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This case involved premises in London occupied as a nursery school.  Miss Delaney's Nursery Schools Ltd (Miss Delaney's) held a sub-lease granted by Avondale Park Ltd (Avondale). Avondale attempted to forfeit the lease and the Court of Appeal considered whether Miss Delaney's could go back to school at the premises or not.

 Avondale was the tenant under a head-lease which permitted use of the premises as residential accommodation only. Miss Delaney's was granted a sub-lease of the premises and this sub-lease excluded security of tenure. The sub-lease provided that if Avondale was not able to procure a deed of variation to the lease permitting the change of use from residential accommodation to use as a nursery by 14 December 2014, the sub-lease would be terminated.

Avondale did not procure the deed of variation. Nevertheless, Miss Delaney's continued to use the premises as a nursery school until August 2022. Issues arose in August 2022 between Avondale and Miss Delaney's relating to non-payment of rent and Avondale took steps to forfeit the sub-lease by peaceful re-entry.

Miss Delaney's made an application for an injunction that returned possession of the premises in time for the start of the school year, and the injunction was granted. 

Avondale contended that the sub-lease had expired by the time the injunction hearing took place and therefore should not have been granted. Miss Delaney's argued that they had been in occupation since 2014 under a periodic tenancy, which had arisen and was protected by the 1954 Act as the sub-lease ended on Avondale's failure to produce the deed of variation by 14 December 2014.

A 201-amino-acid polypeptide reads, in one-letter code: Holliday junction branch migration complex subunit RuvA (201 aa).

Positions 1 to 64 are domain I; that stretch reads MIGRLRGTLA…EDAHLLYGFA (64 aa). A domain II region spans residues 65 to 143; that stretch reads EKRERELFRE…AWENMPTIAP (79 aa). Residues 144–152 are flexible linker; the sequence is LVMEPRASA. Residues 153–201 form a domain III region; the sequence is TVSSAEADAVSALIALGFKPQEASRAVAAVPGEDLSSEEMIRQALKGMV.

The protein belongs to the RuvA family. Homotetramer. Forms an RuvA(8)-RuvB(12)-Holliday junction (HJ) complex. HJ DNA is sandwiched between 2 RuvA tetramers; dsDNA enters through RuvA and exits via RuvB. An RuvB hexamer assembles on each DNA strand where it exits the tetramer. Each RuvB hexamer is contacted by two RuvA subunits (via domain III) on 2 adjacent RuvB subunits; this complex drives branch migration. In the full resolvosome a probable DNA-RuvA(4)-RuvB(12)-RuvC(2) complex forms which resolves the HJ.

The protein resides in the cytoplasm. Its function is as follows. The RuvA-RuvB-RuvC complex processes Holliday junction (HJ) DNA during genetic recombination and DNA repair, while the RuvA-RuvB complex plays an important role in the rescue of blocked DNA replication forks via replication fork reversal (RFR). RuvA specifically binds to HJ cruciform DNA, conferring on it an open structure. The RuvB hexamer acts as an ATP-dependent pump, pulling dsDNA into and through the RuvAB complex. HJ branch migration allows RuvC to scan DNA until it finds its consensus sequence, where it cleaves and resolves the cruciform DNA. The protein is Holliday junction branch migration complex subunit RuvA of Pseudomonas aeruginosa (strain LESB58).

Avondale appealed against the continuation of the injunction. The Court of Appeal rejected Avondale's appeal on the following basis:

  • Failure to provide the deed of variation as stipulated in the sub-lease resulted in the sub-lease being immediately terminated on 14 December 2014;
  • The termination of the tenancy and the subsequent continued occupation and payment of rent by Miss Delaney's was consistent with the existence of an implied periodic tenancy protected by the 1954 Act; and
  • There was insufficient evidence to support Avondale's argument that the parties conducted themselves on the basis that the sub-lease continued and that Miss Delaney's should be estopped from denying that it did not.

This case is a reminder that it is important to consider the basis upon which a tenant continues to occupy following an expired lease.  Although the termination clause in the sub-lease was fairly unusual, the landlord ought to have been alive to the risk of Miss Delaney's acquiring security of tenure if they were allowed to remain in occupation once the deed of variation was not provided. 

Tenants should not simply be permitted to remain in occupation of a premises following the lease termination date without any steps being taken to avoid the rise of a periodic tenancy. A periodic tenancy falls within the protection of security of tenure under the 1954 Act and as such cannot be terminated at the expiry of the lease except under the limited grounds in the Act, some of which give rise to compensation payable by the landlord to the tenant.